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Taxpayer Calculator: Indian reality show, California wine tours backed by USDA funds

 

Companies spend millions of dollars per year to promote and conduct market research on their goods and services. But did you know that the federal government spends some of your tax dollars to help those organizations do it too?

The United States Department of Agriculture’s Market Access Program (MAP) has spent about $2.1 billion since 1999 on advertising and promotional campaigns for U.S. products overseas.

Sen. Tom Coburn, R-Okla., has released a new report highlighting the program to foster debate over the role of government in promoting private market goods.

“Many Americans might respond with disbelief that we are paying for private companies to market their products in the first place,” Coburn said in a statement accompanying the report. “That we are doing so overseas is even more troubling.”

The recipients of MAP funds run the gamut of agricultural interests.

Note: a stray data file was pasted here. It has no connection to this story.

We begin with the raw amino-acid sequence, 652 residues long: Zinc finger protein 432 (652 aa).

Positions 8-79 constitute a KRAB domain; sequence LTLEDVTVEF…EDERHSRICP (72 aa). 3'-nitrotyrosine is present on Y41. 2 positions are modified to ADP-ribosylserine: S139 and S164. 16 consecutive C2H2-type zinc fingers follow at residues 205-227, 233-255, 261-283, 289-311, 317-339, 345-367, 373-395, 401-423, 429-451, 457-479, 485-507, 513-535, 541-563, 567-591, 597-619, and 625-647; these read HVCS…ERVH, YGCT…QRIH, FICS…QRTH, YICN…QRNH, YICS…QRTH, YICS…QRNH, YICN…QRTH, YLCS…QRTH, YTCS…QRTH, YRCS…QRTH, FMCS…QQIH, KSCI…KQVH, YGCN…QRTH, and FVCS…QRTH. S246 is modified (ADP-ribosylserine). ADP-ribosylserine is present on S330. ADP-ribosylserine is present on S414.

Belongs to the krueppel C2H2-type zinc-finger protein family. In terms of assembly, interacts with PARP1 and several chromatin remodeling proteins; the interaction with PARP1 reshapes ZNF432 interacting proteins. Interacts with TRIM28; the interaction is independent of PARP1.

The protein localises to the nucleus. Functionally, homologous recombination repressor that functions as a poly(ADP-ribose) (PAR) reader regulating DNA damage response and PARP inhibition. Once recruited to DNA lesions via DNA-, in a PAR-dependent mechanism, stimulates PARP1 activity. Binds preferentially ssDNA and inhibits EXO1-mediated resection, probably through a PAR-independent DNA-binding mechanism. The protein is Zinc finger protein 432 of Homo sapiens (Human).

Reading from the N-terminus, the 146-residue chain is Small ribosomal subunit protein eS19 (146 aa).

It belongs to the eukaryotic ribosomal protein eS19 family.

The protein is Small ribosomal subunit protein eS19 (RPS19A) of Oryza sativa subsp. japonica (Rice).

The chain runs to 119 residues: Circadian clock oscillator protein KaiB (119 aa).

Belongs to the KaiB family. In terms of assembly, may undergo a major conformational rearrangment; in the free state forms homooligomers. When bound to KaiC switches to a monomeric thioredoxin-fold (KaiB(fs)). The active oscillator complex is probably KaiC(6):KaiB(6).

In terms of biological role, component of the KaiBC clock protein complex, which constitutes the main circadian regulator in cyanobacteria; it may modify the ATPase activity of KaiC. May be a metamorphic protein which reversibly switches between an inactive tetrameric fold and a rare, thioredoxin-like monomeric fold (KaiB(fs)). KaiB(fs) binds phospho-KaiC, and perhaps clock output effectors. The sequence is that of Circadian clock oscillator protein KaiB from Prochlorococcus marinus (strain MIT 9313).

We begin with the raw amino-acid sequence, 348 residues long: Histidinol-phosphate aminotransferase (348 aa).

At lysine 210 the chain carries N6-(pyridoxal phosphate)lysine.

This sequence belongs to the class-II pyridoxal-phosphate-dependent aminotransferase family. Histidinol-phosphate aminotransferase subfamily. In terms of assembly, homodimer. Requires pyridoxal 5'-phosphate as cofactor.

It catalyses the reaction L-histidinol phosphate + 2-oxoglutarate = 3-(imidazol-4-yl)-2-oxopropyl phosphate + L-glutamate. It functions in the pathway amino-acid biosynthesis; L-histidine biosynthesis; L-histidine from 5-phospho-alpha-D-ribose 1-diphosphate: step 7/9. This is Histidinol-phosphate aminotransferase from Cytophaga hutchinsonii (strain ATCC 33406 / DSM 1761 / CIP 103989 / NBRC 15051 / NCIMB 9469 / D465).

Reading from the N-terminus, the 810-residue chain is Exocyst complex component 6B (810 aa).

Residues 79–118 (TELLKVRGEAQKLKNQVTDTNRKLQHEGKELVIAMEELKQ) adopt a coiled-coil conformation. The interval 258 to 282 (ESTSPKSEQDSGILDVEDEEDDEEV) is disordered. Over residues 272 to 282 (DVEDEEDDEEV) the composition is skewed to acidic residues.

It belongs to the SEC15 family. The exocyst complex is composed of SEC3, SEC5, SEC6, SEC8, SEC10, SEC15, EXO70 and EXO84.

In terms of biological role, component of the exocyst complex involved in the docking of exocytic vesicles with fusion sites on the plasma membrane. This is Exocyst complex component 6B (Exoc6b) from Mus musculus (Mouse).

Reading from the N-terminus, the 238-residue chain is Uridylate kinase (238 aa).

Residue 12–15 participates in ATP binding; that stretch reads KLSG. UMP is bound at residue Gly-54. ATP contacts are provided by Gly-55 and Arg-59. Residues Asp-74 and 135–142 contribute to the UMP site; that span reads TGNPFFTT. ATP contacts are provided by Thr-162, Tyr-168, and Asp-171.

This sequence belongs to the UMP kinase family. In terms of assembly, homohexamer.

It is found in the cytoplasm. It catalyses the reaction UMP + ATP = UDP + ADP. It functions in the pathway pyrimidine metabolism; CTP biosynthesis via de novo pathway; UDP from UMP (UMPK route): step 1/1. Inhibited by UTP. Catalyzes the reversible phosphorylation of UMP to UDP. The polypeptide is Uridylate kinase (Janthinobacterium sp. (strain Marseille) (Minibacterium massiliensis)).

One program highlighted by Coburn gave Blue Diamond Growers, a nut producer, more than $28 million since 1999 to help market its products overseas. The company sold $709 million worth of nuts in 2009 alone. 

Another MAP recipient, the Cotton Council International, received $20 million in 2011 to produce and promote Let’s Design, an Indian reality television show where contestants make clothing out of cotton. The council has reaped more than $169 million in the last decade. 

California’s Wine Institute gulped down $60 million over the past decade in order to conduct wine tours, marketing and other events touting the $18 billion per year industry.

MAP supporters say that the government investment pays large dividends for the private sector. The USDA also points out that the program is authorized by Congress. 

"We are doing an excellent job of ensuring that there is a return," USDA spokesman Matt Herrick told Fox News. He cited a report showing "for every one dollar that federal government invests, there is a 35-dollar return in private economic activity."  

The agency adds that agriculture supports one in 12 jobs in the United States and contributes to a positive trade balance.

So how much will this cost you? Check out the taxpayer calculator here. Do you think this is a wise use of your tax dollars?